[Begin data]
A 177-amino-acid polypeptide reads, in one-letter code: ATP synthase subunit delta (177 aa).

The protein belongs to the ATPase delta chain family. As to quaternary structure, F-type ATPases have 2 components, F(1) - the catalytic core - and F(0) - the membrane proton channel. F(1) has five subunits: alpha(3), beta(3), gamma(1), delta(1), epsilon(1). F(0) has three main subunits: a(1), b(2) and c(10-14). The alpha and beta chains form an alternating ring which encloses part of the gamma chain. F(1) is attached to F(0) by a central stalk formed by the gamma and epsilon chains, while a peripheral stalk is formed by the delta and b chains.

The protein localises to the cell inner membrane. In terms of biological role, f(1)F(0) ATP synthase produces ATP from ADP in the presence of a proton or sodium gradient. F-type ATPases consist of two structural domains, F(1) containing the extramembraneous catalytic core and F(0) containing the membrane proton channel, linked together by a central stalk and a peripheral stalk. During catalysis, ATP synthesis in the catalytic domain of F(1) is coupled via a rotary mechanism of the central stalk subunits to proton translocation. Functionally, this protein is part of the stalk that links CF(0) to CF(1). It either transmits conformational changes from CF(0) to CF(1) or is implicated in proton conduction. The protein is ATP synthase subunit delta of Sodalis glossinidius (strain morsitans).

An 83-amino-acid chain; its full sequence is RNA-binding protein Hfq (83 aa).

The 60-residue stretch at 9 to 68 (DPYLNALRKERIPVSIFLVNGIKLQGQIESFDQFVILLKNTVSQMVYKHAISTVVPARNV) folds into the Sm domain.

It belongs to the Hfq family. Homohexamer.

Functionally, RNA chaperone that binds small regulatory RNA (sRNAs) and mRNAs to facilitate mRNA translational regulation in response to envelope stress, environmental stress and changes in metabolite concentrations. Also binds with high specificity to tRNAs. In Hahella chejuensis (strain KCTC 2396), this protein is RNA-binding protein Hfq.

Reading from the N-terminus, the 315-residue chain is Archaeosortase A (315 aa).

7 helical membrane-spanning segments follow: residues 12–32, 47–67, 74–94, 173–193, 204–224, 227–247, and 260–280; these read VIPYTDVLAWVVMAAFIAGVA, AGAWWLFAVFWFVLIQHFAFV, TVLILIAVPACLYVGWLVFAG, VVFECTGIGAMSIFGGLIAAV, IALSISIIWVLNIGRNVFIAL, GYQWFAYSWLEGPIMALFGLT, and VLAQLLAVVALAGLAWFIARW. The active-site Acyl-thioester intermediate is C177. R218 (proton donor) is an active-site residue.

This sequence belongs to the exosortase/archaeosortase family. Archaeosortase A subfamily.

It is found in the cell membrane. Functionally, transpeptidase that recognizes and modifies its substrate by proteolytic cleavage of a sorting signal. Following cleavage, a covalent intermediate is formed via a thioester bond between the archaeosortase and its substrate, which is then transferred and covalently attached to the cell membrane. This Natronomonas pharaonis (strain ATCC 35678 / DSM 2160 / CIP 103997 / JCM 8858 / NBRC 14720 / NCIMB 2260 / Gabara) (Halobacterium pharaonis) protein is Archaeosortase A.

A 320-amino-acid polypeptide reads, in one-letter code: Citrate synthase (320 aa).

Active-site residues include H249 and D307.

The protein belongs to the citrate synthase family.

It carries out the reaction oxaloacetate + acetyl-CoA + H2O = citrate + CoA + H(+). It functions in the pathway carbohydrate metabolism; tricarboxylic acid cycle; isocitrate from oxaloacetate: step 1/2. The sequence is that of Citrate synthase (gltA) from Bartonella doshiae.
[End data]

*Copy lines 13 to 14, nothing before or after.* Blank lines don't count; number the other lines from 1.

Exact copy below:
Active-site residues include H249 and D307.

The protein belongs to the citrate synthase family.